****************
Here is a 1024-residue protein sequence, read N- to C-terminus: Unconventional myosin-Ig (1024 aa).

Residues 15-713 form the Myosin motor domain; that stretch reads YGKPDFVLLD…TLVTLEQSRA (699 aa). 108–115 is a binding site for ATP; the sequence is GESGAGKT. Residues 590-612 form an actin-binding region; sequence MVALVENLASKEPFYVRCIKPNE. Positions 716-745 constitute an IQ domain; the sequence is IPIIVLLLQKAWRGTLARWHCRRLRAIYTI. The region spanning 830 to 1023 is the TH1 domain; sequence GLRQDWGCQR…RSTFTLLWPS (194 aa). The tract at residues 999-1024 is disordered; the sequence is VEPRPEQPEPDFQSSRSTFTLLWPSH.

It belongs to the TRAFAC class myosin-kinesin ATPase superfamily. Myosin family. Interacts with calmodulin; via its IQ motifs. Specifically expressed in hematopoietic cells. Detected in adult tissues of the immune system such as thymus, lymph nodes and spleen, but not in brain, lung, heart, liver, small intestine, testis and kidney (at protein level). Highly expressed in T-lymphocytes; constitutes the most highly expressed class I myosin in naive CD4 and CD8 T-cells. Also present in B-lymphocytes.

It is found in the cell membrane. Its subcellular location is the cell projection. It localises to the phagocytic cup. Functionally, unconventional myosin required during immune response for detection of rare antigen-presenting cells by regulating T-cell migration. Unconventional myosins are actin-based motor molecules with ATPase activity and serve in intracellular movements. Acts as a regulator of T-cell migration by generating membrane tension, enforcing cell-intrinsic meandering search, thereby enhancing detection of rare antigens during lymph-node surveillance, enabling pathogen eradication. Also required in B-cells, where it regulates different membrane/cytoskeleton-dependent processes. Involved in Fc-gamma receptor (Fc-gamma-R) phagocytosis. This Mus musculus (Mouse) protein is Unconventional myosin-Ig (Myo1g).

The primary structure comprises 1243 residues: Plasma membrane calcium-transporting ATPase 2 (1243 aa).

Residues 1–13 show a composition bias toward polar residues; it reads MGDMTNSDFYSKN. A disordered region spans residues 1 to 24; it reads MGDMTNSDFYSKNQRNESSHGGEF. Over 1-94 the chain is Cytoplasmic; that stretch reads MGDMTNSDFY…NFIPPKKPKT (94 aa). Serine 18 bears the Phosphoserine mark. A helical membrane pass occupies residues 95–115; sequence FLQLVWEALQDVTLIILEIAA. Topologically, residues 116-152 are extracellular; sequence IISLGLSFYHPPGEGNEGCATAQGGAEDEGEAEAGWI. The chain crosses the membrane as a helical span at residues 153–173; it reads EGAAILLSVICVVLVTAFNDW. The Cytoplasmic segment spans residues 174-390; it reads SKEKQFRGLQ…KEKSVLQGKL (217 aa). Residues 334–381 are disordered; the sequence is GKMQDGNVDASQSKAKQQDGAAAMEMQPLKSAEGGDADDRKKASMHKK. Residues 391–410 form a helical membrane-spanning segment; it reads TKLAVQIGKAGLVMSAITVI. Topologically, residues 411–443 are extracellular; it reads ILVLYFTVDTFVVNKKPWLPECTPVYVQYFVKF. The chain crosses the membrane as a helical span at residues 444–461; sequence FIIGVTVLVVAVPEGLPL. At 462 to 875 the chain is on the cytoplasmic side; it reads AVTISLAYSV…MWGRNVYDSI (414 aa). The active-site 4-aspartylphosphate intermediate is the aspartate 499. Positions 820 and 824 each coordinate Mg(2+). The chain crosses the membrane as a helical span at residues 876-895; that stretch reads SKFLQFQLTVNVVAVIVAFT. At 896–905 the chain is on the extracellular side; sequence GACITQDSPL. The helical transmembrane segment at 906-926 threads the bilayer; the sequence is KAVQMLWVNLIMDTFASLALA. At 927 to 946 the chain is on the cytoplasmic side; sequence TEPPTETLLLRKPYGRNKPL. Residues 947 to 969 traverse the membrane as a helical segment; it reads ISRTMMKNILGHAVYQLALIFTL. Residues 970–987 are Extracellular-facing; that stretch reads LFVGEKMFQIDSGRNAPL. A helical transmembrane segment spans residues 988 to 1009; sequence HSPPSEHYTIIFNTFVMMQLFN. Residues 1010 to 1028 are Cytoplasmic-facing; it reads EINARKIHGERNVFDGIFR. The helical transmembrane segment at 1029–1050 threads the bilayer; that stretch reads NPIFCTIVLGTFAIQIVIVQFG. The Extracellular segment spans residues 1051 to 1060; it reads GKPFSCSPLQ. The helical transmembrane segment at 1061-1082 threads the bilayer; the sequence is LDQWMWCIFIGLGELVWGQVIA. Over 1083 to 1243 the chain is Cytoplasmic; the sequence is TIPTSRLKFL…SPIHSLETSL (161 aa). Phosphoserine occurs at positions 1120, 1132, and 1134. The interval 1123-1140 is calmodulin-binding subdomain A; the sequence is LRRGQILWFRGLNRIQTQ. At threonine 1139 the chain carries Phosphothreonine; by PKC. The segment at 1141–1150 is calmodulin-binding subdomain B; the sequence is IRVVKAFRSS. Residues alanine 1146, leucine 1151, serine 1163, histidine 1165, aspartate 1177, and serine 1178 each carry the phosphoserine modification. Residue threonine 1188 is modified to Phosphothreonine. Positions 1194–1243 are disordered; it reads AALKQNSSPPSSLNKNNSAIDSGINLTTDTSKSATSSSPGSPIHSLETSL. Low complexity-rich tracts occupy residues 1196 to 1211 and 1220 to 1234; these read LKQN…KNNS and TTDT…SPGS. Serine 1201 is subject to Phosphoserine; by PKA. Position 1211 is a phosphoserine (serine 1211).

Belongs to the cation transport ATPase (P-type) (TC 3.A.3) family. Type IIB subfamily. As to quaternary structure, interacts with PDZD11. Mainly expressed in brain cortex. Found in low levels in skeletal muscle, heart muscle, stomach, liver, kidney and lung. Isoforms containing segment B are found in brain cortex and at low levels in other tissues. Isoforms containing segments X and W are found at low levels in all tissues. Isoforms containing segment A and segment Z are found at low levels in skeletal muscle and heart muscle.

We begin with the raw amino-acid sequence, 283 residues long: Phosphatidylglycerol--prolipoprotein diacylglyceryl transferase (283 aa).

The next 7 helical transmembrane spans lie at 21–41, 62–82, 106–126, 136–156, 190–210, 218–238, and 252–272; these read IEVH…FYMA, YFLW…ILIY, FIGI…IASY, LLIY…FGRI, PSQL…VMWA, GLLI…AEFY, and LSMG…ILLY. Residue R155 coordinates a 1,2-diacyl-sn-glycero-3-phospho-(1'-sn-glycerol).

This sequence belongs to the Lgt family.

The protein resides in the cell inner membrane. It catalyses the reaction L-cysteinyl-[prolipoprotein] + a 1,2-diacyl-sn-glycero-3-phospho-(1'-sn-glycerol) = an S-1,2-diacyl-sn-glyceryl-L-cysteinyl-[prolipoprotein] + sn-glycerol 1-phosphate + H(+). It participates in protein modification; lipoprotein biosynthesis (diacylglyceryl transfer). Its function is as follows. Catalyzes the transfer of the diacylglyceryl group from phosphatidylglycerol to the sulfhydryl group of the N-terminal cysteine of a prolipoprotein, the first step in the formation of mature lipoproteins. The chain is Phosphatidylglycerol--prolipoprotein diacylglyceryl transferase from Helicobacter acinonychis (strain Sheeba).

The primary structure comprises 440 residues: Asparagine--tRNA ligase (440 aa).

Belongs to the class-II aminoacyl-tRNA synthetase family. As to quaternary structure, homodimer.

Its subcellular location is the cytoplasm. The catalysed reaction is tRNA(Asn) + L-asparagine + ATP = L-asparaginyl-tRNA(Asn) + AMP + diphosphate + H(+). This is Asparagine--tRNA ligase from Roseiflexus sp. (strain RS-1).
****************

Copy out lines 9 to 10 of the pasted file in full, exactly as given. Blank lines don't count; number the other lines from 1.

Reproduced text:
The next 7 helical transmembrane spans lie at 21–41, 62–82, 106–126, 136–156, 190–210, 218–238, and 252–272; these read IEVH…FYMA, YFLW…ILIY, FIGI…IASY, LLIY…FGRI, PSQL…VMWA, GLLI…AEFY, and LSMG…ILLY. Residue R155 coordinates a 1,2-diacyl-sn-glycero-3-phospho-(1'-sn-glycerol).

This sequence belongs to the Lgt family.